Sue Johnstone (Communications Manager) gives expert video advice on: Why do I need to discuss my wishes with my relatives?; What will happen if my relatives object?; What will happen if I have no family or relatives? and more...
Why do I need to discuss my wishes with my relatives?
You need to discuss your wishes with your relatives so that they know at the time of asking that you have already discussed it with them. When you think that to become a potential donor you will have died in strange circumstances where it will be a trauma to your family anyway, it'll mean that they won't have to actually think about what your wishes will be because they will already know your wishes, you will have already told them. And we are losing 41 percent of people at the time of asking because the next of kin don't know the potential donor's wishes.
What will happen if my relatives object?
If your relatives object I can't see any medical staff going against you're relatives' wishes. But, if you are onto the organ donor register under the New Tissue Act, your wishes should be paramount. But then again, it's most important for you to discuss this with your next of kin so they know that this is your wish.
What will happen if I have no family or relatives?
If you have no family or relatives, then you must sign on the organ donor register if that is your wish to become a donor. Because the medical staff will access the database and they will be able to know that it is your wish so your organs can be used.
What is a qualifying relationship?
A qualifying relationship for, as far as organ donation is concerned, is a wide spectrum. In as much as with the way that's, the family life is now a days. Your next of kin would be your wife, your husband, your siblings, your aunties, your uncles. Also, they would be your common law wife or husband. Your oldest friend, would be very much lower down of the list of people who would actually be classed as a qualifying relationship.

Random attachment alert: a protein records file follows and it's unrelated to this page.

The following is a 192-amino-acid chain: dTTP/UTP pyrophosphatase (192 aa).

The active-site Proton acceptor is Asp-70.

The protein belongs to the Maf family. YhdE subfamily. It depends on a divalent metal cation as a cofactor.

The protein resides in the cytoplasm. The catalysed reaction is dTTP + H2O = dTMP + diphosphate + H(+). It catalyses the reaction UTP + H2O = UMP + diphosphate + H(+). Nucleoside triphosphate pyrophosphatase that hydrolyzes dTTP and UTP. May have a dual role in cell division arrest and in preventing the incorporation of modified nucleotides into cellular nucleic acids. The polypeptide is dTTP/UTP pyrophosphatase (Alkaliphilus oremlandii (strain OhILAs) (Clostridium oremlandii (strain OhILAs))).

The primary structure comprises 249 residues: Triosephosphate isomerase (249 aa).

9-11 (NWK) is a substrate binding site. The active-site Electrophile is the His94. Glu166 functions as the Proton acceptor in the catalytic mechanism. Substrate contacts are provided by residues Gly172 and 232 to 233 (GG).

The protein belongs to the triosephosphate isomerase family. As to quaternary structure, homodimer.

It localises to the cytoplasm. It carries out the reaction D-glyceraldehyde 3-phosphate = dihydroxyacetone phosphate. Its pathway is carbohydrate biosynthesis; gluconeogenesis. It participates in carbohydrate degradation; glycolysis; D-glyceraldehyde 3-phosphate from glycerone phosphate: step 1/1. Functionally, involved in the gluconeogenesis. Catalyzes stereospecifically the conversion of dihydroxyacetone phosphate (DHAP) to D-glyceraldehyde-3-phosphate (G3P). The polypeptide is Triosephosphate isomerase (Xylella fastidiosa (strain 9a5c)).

Should I put my wishes in my will?
By putting your wishes in your will to became an organ donor, your will will be read well past the time that your organs would have been any use to anybody to receive them. So the best thing to do is to go onto the Organ Donor Register and register your wishes, tell your next of kin.
Will I be able to change my mind?
You can change your mind at any time you wish after you have registered onto the organ donor register by phoning 0845-6060400 which is the organ donor literature line and they will send you another form that you can fill in to take yourself off the organ donor register.
What should I do when a relative who wants to be a donor dies?
When a relative of yours has died and you know that they wished to become an organ donor, the best thing to do is contact the medical staff in the hospital where your next of kin are being cared for. If they die at home, please contact your GP because they will hopefully be able to contact the transplant coordinators and the retrieval teams to hopefully retrieve corneas, and tissue, and any of the tissues that can be donated.
Is there any remuneration for my family if I donate?
Your family will receive no payment, if you become a donor, as it is illegal in this country to buy or sell organs.